Pen used by Collins to sign Anglo-Irish Treaty goes on display

Lavery paintings of treaty signatories are now exhibited at Collins Barracks

Edith Andrees, National Museum of Ireland curator, looks at the fountain pen used by Michael Collins to sign the 1921 Anglo-Irish Treaty.  Photograph: Julien Behal Photography

Edith Andrees, National Museum of Ireland curator, looks at the fountain pen used by Michael Collins to sign the 1921 Anglo-Irish Treaty. Photograph: Julien Behal Photography

 

On signing the Anglo-Irish Treaty Michael Collins famously opined to Lord Birkenhead, on the British side, that he had signed his own death warrant.

The pen he used to sign that treaty has gone on display along with other items from the National Museum of Ireland collection.

Collins signed the treaty at 2am on the morning of December 6th, 1921 in Downing Street with the Michael Waterman fountain pen he always carried in his top pocket.

The pen is one of the top attractions at the National Museum of Ireland exhibition in Collins Barracks entitled Studio & State: The Laverys and the Anglo-Irish Treaty to mark the centenary of the treaty.

It also includes a signed copy of the treaty, pro- and anti-treaty handbills and a typewriter used by the Irish delegation.

It is a co-curated exhibition between the Hugh Lane Gallery and the National Museum of Ireland.

The exhibition, as the name suggests, features all Sir John Lavery’s paintings of the treaty negotiators. The paintings have been loaned by the Hugh Lane Gallery. Not only do they include all the main players, but there is also one of his wife Lady Hazel Lavery, who would later appear on notes issued by the Irish Free State.

Tánaiste Leo Varadkar looks at a portrait of Michael Collins at the exhibition launch at the National Museum of Ireland - Collins Barracks. Photograph: Julien Behal Photography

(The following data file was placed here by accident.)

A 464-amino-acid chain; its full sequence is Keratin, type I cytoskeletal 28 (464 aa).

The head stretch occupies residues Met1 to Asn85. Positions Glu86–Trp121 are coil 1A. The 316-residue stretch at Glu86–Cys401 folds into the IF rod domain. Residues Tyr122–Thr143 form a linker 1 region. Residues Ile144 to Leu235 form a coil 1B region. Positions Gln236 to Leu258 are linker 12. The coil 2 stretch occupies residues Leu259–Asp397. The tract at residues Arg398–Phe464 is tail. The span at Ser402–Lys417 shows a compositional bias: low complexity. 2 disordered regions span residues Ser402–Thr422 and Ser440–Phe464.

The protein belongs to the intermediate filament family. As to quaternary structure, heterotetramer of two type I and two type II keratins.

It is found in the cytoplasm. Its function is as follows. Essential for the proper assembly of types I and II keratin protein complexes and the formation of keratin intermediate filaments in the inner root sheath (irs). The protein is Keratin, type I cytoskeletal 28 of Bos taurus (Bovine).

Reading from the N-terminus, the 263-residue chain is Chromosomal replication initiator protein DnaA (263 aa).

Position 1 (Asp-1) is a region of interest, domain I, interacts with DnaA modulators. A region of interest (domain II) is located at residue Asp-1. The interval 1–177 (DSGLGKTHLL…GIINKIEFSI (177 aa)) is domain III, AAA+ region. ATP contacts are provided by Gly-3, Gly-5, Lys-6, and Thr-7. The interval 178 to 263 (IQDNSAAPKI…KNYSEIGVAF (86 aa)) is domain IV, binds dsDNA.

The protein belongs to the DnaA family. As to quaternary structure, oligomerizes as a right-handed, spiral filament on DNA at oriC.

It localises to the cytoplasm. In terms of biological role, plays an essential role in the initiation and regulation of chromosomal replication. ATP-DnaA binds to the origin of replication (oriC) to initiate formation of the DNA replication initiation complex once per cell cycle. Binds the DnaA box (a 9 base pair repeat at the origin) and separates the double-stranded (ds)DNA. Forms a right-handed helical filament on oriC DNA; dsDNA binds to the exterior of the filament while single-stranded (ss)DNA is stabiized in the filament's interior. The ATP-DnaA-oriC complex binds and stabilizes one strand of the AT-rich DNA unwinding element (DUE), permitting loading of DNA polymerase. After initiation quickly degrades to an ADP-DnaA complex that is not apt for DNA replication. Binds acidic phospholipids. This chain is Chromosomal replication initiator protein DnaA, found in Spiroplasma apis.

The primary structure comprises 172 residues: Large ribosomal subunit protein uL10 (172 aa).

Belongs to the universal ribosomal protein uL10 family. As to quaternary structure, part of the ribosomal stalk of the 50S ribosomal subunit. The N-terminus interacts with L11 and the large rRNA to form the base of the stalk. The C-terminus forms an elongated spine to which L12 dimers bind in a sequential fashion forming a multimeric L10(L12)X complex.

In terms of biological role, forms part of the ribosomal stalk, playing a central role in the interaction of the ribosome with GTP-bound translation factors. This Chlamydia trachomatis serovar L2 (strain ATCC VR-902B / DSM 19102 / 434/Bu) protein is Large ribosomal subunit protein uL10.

Tánaiste Leo Varadkar looks at a portrait of Michael Collins at the exhibition launch at the National Museum of Ireland - Collins Barracks. Photograph: Julien Behal Photography

The Laverys were an important conduit for the British and Irish sides and had friends in both camps. Lavery’s studio at his home in the unfortunately named 5 Cromwell Place was a place of sanctuary for his sitters. Collins hated sitting still for any length of time and wore his overcoat while being painted with a gun in his pocket.

Lavery was born in Belfast, but grew up in Scotland. He never forgot his Irish roots and gave his treaty portraits to Dublin in 1935 after his wife died.

Tánaiste Leo Varadkar opened the exhibition and, standing behind a portrait of Collins, he echoed Collins’s sentiment when he described the treaty as a “stepping stone for freedom and the artefacts of this exhibition show us how the stepping stone was put in place”.

The Laverys were a couple who did their best to promote harmony between Britain and Ireland, Mr Varadkar said.

“Their home became an informal safe place where different viewpoints could be exchanged and made opposing positions well understood.

“Lavery had an insight into the private individuals behind the public faces and he approached his work with empathy and understanding. It would have been impossible for anyone else to achieve. Art became politics by other means.”

The exhibition will be available to view until December 2022. Admission is free.